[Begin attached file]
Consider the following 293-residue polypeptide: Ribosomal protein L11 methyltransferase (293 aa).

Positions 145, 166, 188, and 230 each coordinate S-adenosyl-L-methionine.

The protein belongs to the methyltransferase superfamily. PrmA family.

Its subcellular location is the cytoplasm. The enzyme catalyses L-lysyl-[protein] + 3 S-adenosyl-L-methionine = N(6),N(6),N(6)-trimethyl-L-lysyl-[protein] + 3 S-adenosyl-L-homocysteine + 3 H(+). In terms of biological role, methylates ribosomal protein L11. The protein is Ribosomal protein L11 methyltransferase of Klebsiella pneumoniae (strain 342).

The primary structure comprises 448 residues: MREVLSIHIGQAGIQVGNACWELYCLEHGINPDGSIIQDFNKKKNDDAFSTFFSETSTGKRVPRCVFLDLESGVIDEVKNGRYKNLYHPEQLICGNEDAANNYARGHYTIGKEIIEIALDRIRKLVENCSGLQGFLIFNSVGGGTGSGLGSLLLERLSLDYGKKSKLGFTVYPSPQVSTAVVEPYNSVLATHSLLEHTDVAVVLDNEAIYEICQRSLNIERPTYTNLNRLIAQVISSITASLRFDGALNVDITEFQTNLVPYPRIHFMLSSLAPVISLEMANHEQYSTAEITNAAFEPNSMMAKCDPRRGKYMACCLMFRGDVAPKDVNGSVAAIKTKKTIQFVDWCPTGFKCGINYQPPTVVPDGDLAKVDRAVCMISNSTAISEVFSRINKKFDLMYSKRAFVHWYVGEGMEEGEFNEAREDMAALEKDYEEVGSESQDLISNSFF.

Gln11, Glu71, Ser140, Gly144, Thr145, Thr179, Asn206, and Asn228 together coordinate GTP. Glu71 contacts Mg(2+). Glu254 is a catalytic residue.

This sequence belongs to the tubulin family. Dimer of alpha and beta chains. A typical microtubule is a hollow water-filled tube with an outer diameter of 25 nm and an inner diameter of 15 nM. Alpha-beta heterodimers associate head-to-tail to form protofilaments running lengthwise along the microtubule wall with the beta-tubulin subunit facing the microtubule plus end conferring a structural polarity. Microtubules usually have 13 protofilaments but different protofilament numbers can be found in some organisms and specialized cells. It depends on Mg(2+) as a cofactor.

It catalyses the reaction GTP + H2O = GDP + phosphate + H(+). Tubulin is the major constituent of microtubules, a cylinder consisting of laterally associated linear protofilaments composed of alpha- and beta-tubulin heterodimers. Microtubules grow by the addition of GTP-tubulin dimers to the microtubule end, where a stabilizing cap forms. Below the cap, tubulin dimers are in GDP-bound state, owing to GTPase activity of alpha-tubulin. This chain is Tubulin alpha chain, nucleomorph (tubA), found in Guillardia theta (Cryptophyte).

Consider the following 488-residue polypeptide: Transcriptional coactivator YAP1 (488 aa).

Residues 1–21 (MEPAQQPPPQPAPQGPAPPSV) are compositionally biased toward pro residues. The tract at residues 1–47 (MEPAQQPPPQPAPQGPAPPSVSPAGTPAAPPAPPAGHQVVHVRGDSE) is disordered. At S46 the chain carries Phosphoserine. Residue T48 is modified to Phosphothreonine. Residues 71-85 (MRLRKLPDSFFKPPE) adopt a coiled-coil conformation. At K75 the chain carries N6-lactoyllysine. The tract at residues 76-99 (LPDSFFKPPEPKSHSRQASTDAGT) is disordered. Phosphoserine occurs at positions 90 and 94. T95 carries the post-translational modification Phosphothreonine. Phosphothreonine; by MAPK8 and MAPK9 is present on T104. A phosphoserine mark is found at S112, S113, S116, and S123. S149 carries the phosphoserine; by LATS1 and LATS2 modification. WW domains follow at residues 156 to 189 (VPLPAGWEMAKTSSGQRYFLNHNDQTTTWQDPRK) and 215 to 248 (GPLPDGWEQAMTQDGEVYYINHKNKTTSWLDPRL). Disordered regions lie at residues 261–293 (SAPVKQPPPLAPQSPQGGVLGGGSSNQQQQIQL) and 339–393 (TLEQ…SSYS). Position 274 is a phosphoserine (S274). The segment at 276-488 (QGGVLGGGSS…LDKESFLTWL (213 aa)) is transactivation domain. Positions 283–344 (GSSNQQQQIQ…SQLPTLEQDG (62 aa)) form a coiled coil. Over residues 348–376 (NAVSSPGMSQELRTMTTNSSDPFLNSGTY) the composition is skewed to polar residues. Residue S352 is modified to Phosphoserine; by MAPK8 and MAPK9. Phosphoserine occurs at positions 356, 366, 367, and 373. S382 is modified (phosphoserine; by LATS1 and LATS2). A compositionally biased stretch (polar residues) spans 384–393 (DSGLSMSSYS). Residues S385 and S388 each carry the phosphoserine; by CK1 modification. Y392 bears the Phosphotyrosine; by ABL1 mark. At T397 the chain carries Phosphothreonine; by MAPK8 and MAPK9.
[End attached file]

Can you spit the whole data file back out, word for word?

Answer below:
Consider the following 293-residue polypeptide: Ribosomal protein L11 methyltransferase (293 aa).

Positions 145, 166, 188, and 230 each coordinate S-adenosyl-L-methionine.

The protein belongs to the methyltransferase superfamily. PrmA family.

Its subcellular location is the cytoplasm. The enzyme catalyses L-lysyl-[protein] + 3 S-adenosyl-L-methionine = N(6),N(6),N(6)-trimethyl-L-lysyl-[protein] + 3 S-adenosyl-L-homocysteine + 3 H(+). In terms of biological role, methylates ribosomal protein L11. The protein is Ribosomal protein L11 methyltransferase of Klebsiella pneumoniae (strain 342).

The primary structure comprises 448 residues: MREVLSIHIGQAGIQVGNACWELYCLEHGINPDGSIIQDFNKKKNDDAFSTFFSETSTGKRVPRCVFLDLESGVIDEVKNGRYKNLYHPEQLICGNEDAANNYARGHYTIGKEIIEIALDRIRKLVENCSGLQGFLIFNSVGGGTGSGLGSLLLERLSLDYGKKSKLGFTVYPSPQVSTAVVEPYNSVLATHSLLEHTDVAVVLDNEAIYEICQRSLNIERPTYTNLNRLIAQVISSITASLRFDGALNVDITEFQTNLVPYPRIHFMLSSLAPVISLEMANHEQYSTAEITNAAFEPNSMMAKCDPRRGKYMACCLMFRGDVAPKDVNGSVAAIKTKKTIQFVDWCPTGFKCGINYQPPTVVPDGDLAKVDRAVCMISNSTAISEVFSRINKKFDLMYSKRAFVHWYVGEGMEEGEFNEAREDMAALEKDYEEVGSESQDLISNSFF.

Gln11, Glu71, Ser140, Gly144, Thr145, Thr179, Asn206, and Asn228 together coordinate GTP. Glu71 contacts Mg(2+). Glu254 is a catalytic residue.

This sequence belongs to the tubulin family. Dimer of alpha and beta chains. A typical microtubule is a hollow water-filled tube with an outer diameter of 25 nm and an inner diameter of 15 nM. Alpha-beta heterodimers associate head-to-tail to form protofilaments running lengthwise along the microtubule wall with the beta-tubulin subunit facing the microtubule plus end conferring a structural polarity. Microtubules usually have 13 protofilaments but different protofilament numbers can be found in some organisms and specialized cells. It depends on Mg(2+) as a cofactor.

It catalyses the reaction GTP + H2O = GDP + phosphate + H(+). Tubulin is the major constituent of microtubules, a cylinder consisting of laterally associated linear protofilaments composed of alpha- and beta-tubulin heterodimers. Microtubules grow by the addition of GTP-tubulin dimers to the microtubule end, where a stabilizing cap forms. Below the cap, tubulin dimers are in GDP-bound state, owing to GTPase activity of alpha-tubulin. This chain is Tubulin alpha chain, nucleomorph (tubA), found in Guillardia theta (Cryptophyte).

Consider the following 488-residue polypeptide: Transcriptional coactivator YAP1 (488 aa).

Residues 1–21 (MEPAQQPPPQPAPQGPAPPSV) are compositionally biased toward pro residues. The tract at residues 1–47 (MEPAQQPPPQPAPQGPAPPSVSPAGTPAAPPAPPAGHQVVHVRGDSE) is disordered. At S46 the chain carries Phosphoserine. Residue T48 is modified to Phosphothreonine. Residues 71-85 (MRLRKLPDSFFKPPE) adopt a coiled-coil conformation. At K75 the chain carries N6-lactoyllysine. The tract at residues 76-99 (LPDSFFKPPEPKSHSRQASTDAGT) is disordered. Phosphoserine occurs at positions 90 and 94. T95 carries the post-translational modification Phosphothreonine. Phosphothreonine; by MAPK8 and MAPK9 is present on T104. A phosphoserine mark is found at S112, S113, S116, and S123. S149 carries the phosphoserine; by LATS1 and LATS2 modification. WW domains follow at residues 156 to 189 (VPLPAGWEMAKTSSGQRYFLNHNDQTTTWQDPRK) and 215 to 248 (GPLPDGWEQAMTQDGEVYYINHKNKTTSWLDPRL). Disordered regions lie at residues 261–293 (SAPVKQPPPLAPQSPQGGVLGGGSSNQQQQIQL) and 339–393 (TLEQ…SSYS). Position 274 is a phosphoserine (S274). The segment at 276-488 (QGGVLGGGSS…LDKESFLTWL (213 aa)) is transactivation domain. Positions 283–344 (GSSNQQQQIQ…SQLPTLEQDG (62 aa)) form a coiled coil. Over residues 348–376 (NAVSSPGMSQELRTMTTNSSDPFLNSGTY) the composition is skewed to polar residues. Residue S352 is modified to Phosphoserine; by MAPK8 and MAPK9. Phosphoserine occurs at positions 356, 366, 367, and 373. S382 is modified (phosphoserine; by LATS1 and LATS2). A compositionally biased stretch (polar residues) spans 384–393 (DSGLSMSSYS). Residues S385 and S388 each carry the phosphoserine; by CK1 modification. Y392 bears the Phosphotyrosine; by ABL1 mark. At T397 the chain carries Phosphothreonine; by MAPK8 and MAPK9.